Surprising Goodness

Venezuelan cuisine inside a chain hotel. Plus, a food extravaganza around Rathdrum.

Go for the salsa (everyone does). Stay for a surprisingly deep small-town food scene. - CARRIE SCOZZARO
Carrie Scozzaro
Go for the salsa (everyone does). Stay for a surprisingly deep small-town food scene.

You wouldn’t expect to see authentic Venezuelan dishes emerging from a place so pedestrian as the Quality Inn. The dining space there is dollar store-humble and has “spaghetti and grilled cheese sandwiches” written all over it.

But then, the Israelites didn’t anticipate showers of fluffy bread discs to rain from the heavens in the middle of the desert, either. (See the Bible, Exodus 16:31.)

So, in that sense, Manna restaurant is aptly named.

“We’re a place that offers different food with an ethnic twist,” explains Leonardo J. Felice, a Venezuelan immigrant, Gonzaga graduate, former owner of the late Leonardo’s Bistro and creator of Manna.

By “different,” he’s means divergent. Manna has a an astounding hodgepodge of Americana (and quasi-Italian) — like surf and turf ($23), meatloaf ($15), grilled salmon wrap ($11), shrimp fettuccini ($14), pizza ($15) and a funnel cake ($5) — offered in addition to the traditional Latin American fare.

You don’t stumble in here by accident. Manna sits camouflaged inside a chain hotel. Walking here requires either a repel down the South Hill or crossing the Division Street off-ramp. Inside, faux Italian grape vines crawl along the walls and oversized goldfish casually drift in a glowing aquarium.

You’ll note the menu choices as your eyes wander from category to category, each labeled with a syllable-packed title that reassures the quality of the food you’re about to eat: “Chicken Plates Of Goodness.” “Beefy Plates of Goodness.” “Seafood Plates Of Goodness.” “Various Plates Of Goodness.”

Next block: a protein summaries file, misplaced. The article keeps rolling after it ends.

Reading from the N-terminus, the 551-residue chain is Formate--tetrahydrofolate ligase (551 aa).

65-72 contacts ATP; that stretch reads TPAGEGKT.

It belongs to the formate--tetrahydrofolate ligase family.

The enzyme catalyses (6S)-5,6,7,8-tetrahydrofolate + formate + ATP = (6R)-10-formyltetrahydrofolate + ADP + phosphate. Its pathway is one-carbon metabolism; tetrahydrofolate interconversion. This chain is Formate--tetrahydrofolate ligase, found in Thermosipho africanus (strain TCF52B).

And indeed, Felice’s signature item, scrumptious chicken soup concocted with classic root vegetables ($2.50 cup/$3.75 bowl) lived up to expectations. The Caribbean platter ($11) — saffron rice, grilled chicken, black beans, fried plantain and fresh salsa — was nice too.

It was the Arepas ($4.50/2 for $8), though — an indigenous Venezuelan version of White Castle’s infamous mini-sliders — that left a lasting impression. These are cute, fist-sized buns of moist, golden corncake stuffed with your choice of grilled chicken, ham, turkey, tomato, bacon or cheese with a side of homemade salsa.

Felice certainly gets props for bringing Latino flair to a neglected spot. If you can get past the unconventional location, consider stopping by for an Arepa. And maybe a funnel cake. (Blair Tellers)

Manna Restaurant, 110 East Fourth Ave., is open Mon-Fri, 5-10 pm. Call 838-6101.

Highway 53 Revisited

There’s good eats happening lately in Rathdrum, Idaho, one of many quiet quasi-rural and historic communities you’re likely to pass through en route to someplace else this summer. For passersby and residents alike, this small town of around 7,000 at the confluence of highways 41 and 53 has an unusual assortment of eateries, several with notable food news.